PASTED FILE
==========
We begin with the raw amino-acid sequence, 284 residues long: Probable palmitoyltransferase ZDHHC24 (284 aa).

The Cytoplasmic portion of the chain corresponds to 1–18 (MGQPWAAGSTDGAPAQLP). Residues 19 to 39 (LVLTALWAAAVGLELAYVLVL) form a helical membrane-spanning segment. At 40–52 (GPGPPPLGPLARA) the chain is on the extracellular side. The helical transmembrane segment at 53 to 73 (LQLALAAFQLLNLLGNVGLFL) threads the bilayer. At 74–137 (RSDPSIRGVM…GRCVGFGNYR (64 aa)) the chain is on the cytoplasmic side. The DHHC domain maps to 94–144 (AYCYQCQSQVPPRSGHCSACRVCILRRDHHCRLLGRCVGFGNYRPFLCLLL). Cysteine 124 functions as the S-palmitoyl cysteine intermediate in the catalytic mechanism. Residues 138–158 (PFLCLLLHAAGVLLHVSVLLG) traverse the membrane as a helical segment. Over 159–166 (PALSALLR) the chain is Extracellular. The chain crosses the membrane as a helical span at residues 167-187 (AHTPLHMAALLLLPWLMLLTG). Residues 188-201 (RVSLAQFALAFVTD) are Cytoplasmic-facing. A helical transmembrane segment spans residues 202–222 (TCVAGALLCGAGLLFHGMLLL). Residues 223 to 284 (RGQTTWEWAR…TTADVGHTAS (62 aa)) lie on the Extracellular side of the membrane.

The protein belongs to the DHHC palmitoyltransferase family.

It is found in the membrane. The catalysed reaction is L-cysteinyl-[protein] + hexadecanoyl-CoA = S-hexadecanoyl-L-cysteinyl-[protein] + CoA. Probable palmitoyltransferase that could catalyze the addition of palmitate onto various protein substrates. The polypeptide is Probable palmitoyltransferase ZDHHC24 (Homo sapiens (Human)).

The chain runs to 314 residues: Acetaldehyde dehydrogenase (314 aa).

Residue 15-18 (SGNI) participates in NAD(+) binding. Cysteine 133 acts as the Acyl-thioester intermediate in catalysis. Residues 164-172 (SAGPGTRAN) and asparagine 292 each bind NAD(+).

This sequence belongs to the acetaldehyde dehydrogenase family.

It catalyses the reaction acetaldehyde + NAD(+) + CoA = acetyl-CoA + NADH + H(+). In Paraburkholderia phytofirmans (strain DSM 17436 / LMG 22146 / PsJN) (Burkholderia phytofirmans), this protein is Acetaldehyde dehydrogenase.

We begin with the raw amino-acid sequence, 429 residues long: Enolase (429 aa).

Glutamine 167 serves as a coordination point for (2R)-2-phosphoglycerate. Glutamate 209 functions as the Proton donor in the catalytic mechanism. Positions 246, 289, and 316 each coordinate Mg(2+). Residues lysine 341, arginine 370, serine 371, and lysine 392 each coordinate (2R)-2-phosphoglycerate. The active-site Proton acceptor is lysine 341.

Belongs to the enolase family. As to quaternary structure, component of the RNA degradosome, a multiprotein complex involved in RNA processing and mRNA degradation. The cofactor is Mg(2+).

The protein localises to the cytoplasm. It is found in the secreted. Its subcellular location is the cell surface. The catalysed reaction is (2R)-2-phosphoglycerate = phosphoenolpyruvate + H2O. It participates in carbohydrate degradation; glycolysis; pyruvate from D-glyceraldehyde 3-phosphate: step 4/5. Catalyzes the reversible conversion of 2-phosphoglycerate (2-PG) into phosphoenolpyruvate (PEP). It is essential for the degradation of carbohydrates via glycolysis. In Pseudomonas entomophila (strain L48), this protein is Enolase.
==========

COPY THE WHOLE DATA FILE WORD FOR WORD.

We begin with the raw amino-acid sequence, 284 residues long: Probable palmitoyltransferase ZDHHC24 (284 aa).

The Cytoplasmic portion of the chain corresponds to 1–18 (MGQPWAAGSTDGAPAQLP). Residues 19 to 39 (LVLTALWAAAVGLELAYVLVL) form a helical membrane-spanning segment. At 40–52 (GPGPPPLGPLARA) the chain is on the extracellular side. The helical transmembrane segment at 53 to 73 (LQLALAAFQLLNLLGNVGLFL) threads the bilayer. At 74–137 (RSDPSIRGVM…GRCVGFGNYR (64 aa)) the chain is on the cytoplasmic side. The DHHC domain maps to 94–144 (AYCYQCQSQVPPRSGHCSACRVCILRRDHHCRLLGRCVGFGNYRPFLCLLL). Cysteine 124 functions as the S-palmitoyl cysteine intermediate in the catalytic mechanism. Residues 138–158 (PFLCLLLHAAGVLLHVSVLLG) traverse the membrane as a helical segment. Over 159–166 (PALSALLR) the chain is Extracellular. The chain crosses the membrane as a helical span at residues 167-187 (AHTPLHMAALLLLPWLMLLTG). Residues 188-201 (RVSLAQFALAFVTD) are Cytoplasmic-facing. A helical transmembrane segment spans residues 202–222 (TCVAGALLCGAGLLFHGMLLL). Residues 223 to 284 (RGQTTWEWAR…TTADVGHTAS (62 aa)) lie on the Extracellular side of the membrane.

The protein belongs to the DHHC palmitoyltransferase family.

It is found in the membrane. The catalysed reaction is L-cysteinyl-[protein] + hexadecanoyl-CoA = S-hexadecanoyl-L-cysteinyl-[protein] + CoA. Probable palmitoyltransferase that could catalyze the addition of palmitate onto various protein substrates. The polypeptide is Probable palmitoyltransferase ZDHHC24 (Homo sapiens (Human)).

The chain runs to 314 residues: Acetaldehyde dehydrogenase (314 aa).

Residue 15-18 (SGNI) participates in NAD(+) binding. Cysteine 133 acts as the Acyl-thioester intermediate in catalysis. Residues 164-172 (SAGPGTRAN) and asparagine 292 each bind NAD(+).

This sequence belongs to the acetaldehyde dehydrogenase family.

It catalyses the reaction acetaldehyde + NAD(+) + CoA = acetyl-CoA + NADH + H(+). In Paraburkholderia phytofirmans (strain DSM 17436 / LMG 22146 / PsJN) (Burkholderia phytofirmans), this protein is Acetaldehyde dehydrogenase.

We begin with the raw amino-acid sequence, 429 residues long: Enolase (429 aa).

Glutamine 167 serves as a coordination point for (2R)-2-phosphoglycerate. Glutamate 209 functions as the Proton donor in the catalytic mechanism. Positions 246, 289, and 316 each coordinate Mg(2+). Residues lysine 341, arginine 370, serine 371, and lysine 392 each coordinate (2R)-2-phosphoglycerate. The active-site Proton acceptor is lysine 341.

Belongs to the enolase family. As to quaternary structure, component of the RNA degradosome, a multiprotein complex involved in RNA processing and mRNA degradation. The cofactor is Mg(2+).

The protein localises to the cytoplasm. It is found in the secreted. Its subcellular location is the cell surface. The catalysed reaction is (2R)-2-phosphoglycerate = phosphoenolpyruvate + H2O. It participates in carbohydrate degradation; glycolysis; pyruvate from D-glyceraldehyde 3-phosphate: step 4/5. Catalyzes the reversible conversion of 2-phosphoglycerate (2-PG) into phosphoenolpyruvate (PEP). It is essential for the degradation of carbohydrates via glycolysis. In Pseudomonas entomophila (strain L48), this protein is Enolase.